Don't expect Ken Burns to do a documentary on the automotive industry within the next decade. General Motors has agreed to be the filmmaker's sole corporate underwriter for the next 10 years.

GM has been Burns's sole corporate underwriter for 10 years already, ponying up 35 percent of the funding for "The Civil War," "Baseball," "The West," "Thomas Jefferson," "Lewis & Clark" and "Frank Lloyd Wright." In return, PBS has designated each of Burns's projects a "GM Mark of Excellence Presentation," and GM got top billing when PBS rattled off the names of underwriters at the beginning and end of each Burns broadcast.

But in the past, Burns has had to go begging to GM on each project. Now, Burns says, he can spend more time thinking about and working on film projects and less time "with my red dress on with the slit up to here."

GM announced the new deal with much fanfare last week, along with Washington's WETA, which has been Burns's presenting PBS station since the '80s. But the idea wasn't the car company's; it was Burns's. As he tells it, he put on the red dress and went to see the GM folks one more time; he reminded them that "I haven't made a horrible film" since their relationship began, and wasn't it time to take their relationship to the next level?

GM agreed.

As for that car industry documentary and possible friction with his Motor City Medici, Burns says it's not something he was planning to do anyway, so why test the new friendship? Tops on his to-do list are projects about Martin Luther King Jr., the country's national parks and the history of the buffalo. His next project, "Not for Ourselves Alone: The Story of Elizabeth Cady Stanton & Susan B. Anthony," debuts Nov. 7--also underwritten by GM and presented by WETA.

WB will air the comedy series "Movie Stars" on consecutive Sunday and Monday nights when it debuts next month. The first episode will air July 11 at 9 p.m., following the return of "Zoe, Duncan, Jack & Jane"; the second episode will air July 12 at 9 p.m., following "Seventh Heaven." And so on, until they've broadcast all of the eight ordered episodes. Then, in August, the network may flip the episodes, airing the ones that ran on Sunday on Monday and vice versa.

Welcome to scheduling by committee.

It all started last season when network brass decided to try out some sitcoms in the Monday 9 p.m. time slot. WB execs were frustrated at their own inability to find a companion drama for their biggest hit, "Seventh Heaven," which airs at 8 p.m. Mondays. The problem, they reasoned, wasn't the product ("Hyperion Bay" and "Rescue 77" this past season), it was the competition--specifically, ABC's "Monday Night Football" and Fox's "Ally McBeal."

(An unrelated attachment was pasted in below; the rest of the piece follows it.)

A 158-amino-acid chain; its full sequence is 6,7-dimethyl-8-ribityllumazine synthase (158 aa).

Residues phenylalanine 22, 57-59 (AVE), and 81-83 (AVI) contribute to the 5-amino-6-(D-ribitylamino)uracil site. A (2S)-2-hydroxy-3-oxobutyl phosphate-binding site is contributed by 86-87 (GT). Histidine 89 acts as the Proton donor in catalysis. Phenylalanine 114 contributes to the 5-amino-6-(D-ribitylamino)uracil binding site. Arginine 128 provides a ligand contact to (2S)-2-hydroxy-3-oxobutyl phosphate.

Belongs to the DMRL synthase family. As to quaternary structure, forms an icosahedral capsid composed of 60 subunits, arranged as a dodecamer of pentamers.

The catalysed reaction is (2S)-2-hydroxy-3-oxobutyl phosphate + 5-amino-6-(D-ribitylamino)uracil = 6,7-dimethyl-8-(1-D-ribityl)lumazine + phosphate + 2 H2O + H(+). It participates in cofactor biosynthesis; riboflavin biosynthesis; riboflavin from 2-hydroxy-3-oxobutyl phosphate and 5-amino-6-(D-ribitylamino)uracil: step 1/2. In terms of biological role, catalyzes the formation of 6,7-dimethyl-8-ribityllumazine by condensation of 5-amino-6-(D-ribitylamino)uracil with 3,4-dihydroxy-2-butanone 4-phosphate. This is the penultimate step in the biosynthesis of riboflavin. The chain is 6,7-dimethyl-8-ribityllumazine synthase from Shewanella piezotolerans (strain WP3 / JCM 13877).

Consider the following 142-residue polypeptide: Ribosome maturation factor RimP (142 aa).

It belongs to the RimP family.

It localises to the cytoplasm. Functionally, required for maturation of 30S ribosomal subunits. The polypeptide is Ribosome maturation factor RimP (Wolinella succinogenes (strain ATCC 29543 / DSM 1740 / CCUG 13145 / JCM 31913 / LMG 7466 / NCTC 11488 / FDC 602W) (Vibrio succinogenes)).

"Movie Stars," which stars Harry Hamlin and Cary Grant's daughter, Jennifer Grant, as a loving Hollywood movie star couple who have children saddled with names like Apache and Moonglow, was selected as one of the sitcoms for the experiment, explained WB honcho Brad Turrell. But the producers at Castle Rock Entertainment hated the idea; they wanted a Sunday berth, alongside WB's other sitcoms. After debate, both agreed to hold the show for a summer run.

Summer rolls around; the two sides still don't see eye to eye. A committee sits down to decide the issue. When the dust settles, the show is airing on both nights.

ABC has renewed "Politically Incorrect With Bill Maher" for another year. The latest pickup will carry the late-night talk show, which moved to ABC in January 1997 following a 3 1/2-year run on Comedy Central, through its fourth season.

During the May sweeps, "PI" averaged 1.66 million viewers in the key demographic of adults aged 18 to 49--up 16 percent from the same period a year ago and just behind the second half of CBS's "Late Show With David Letterman" (1.74 million). NBC's "Tonight Show With Jay Leno" led the half-hour with 2.95 million adults 18-49. ABC execs credit the introduction of "real people" panelists and more frequent road shows with the improvement.

To that end, ABC may travel the show next summer for the Republican and Democratic political conventions. In addition, a week of shows from Boston is in the works for fall as well as a post-Super Bowl program from Atlanta for January 2000.

Meanwhile, ABC has picked up another sitcom, "Talk to Me," for next season, though the leads are being recast. Kyra Sedgwick ("Something to Talk About," "Phenom") has signed on to star in the new comedy, which is produced by ABC parent Disney; the network gave the show a six-episode order for mid-season.

Sedgwick replaces pilot lead Amy Pietz in the role of Janey, a single, successful radio talk show host in New York whose personal life is a wreck. On to the scene comes the Dr. Laura Schlessinger-esque character who is hired to work alongside Janey at the station. Shelley Fabares ("Coach") played Dr. Debra in the "Talk to Me" pilot, but that role and others are expected to be recast. With ABC's mid-season order of "Talk to Me," Disney's tally of new television series for ABC grows to five.

A judge threw out a $100 million lawsuit filed by a man who claims Jerry Seinfeld and his TV producers stole his identity for the character of George Costanza.

New York State Supreme Court Justice Harold Tompkins said Michael Costanza's suit was frivolous, the Associated Press reported.

Costanza, a real estate agent who lives on Long Island, said his rights were violated when Seinfeld used his "name, likeness and persona" to create the neurotic and nutty George for "Seinfeld."

Costanza said the show portrayed him in a negative, humiliating light, and that "Seinfeld" co-creator Larry David defamed him when he called Costanza a "liar" and "flagrant opportunist" trying to cash in.

Tompkins found the lawsuit baseless and assessed sanctions of $2,500 each against Costanza, 43, and his lawyer, Jonathan Fisher.

CAPTION: Ken Burns, right, with Ethel Hall, 100, a subject in one of his films.